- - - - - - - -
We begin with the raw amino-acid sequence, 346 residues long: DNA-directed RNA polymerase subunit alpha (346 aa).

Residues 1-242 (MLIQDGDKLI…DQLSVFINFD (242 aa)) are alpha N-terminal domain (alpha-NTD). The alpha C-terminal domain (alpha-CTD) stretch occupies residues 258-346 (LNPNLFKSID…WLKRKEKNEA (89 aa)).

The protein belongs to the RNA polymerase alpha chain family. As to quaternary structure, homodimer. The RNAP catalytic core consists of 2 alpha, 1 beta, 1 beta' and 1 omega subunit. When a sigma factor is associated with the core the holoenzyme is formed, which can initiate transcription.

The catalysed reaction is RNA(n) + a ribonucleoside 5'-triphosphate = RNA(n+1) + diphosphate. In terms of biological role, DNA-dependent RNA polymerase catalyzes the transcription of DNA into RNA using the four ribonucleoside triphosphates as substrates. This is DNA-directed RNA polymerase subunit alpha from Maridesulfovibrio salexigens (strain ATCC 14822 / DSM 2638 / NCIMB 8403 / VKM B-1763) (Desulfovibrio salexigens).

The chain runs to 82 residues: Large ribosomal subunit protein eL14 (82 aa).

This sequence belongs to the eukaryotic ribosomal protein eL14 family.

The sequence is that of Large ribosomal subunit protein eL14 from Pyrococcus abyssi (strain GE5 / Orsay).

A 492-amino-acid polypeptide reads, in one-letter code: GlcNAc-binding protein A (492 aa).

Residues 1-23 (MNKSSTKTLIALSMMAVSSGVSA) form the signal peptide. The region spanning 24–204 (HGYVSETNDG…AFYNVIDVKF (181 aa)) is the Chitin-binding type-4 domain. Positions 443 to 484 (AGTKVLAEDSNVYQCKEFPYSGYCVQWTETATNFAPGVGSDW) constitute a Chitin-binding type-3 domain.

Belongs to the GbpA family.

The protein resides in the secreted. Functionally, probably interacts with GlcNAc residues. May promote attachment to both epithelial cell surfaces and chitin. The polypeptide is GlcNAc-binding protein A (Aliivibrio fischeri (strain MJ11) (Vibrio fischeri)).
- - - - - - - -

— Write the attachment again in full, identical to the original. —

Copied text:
We begin with the raw amino-acid sequence, 346 residues long: DNA-directed RNA polymerase subunit alpha (346 aa).

Residues 1-242 (MLIQDGDKLI…DQLSVFINFD (242 aa)) are alpha N-terminal domain (alpha-NTD). The alpha C-terminal domain (alpha-CTD) stretch occupies residues 258-346 (LNPNLFKSID…WLKRKEKNEA (89 aa)).

The protein belongs to the RNA polymerase alpha chain family. As to quaternary structure, homodimer. The RNAP catalytic core consists of 2 alpha, 1 beta, 1 beta' and 1 omega subunit. When a sigma factor is associated with the core the holoenzyme is formed, which can initiate transcription.

The catalysed reaction is RNA(n) + a ribonucleoside 5'-triphosphate = RNA(n+1) + diphosphate. In terms of biological role, DNA-dependent RNA polymerase catalyzes the transcription of DNA into RNA using the four ribonucleoside triphosphates as substrates. This is DNA-directed RNA polymerase subunit alpha from Maridesulfovibrio salexigens (strain ATCC 14822 / DSM 2638 / NCIMB 8403 / VKM B-1763) (Desulfovibrio salexigens).

The chain runs to 82 residues: Large ribosomal subunit protein eL14 (82 aa).

This sequence belongs to the eukaryotic ribosomal protein eL14 family.

The sequence is that of Large ribosomal subunit protein eL14 from Pyrococcus abyssi (strain GE5 / Orsay).

A 492-amino-acid polypeptide reads, in one-letter code: GlcNAc-binding protein A (492 aa).

Residues 1-23 (MNKSSTKTLIALSMMAVSSGVSA) form the signal peptide. The region spanning 24–204 (HGYVSETNDG…AFYNVIDVKF (181 aa)) is the Chitin-binding type-4 domain. Positions 443 to 484 (AGTKVLAEDSNVYQCKEFPYSGYCVQWTETATNFAPGVGSDW) constitute a Chitin-binding type-3 domain.

Belongs to the GbpA family.

The protein resides in the secreted. Functionally, probably interacts with GlcNAc residues. May promote attachment to both epithelial cell surfaces and chitin. The polypeptide is GlcNAc-binding protein A (Aliivibrio fischeri (strain MJ11) (Vibrio fischeri)).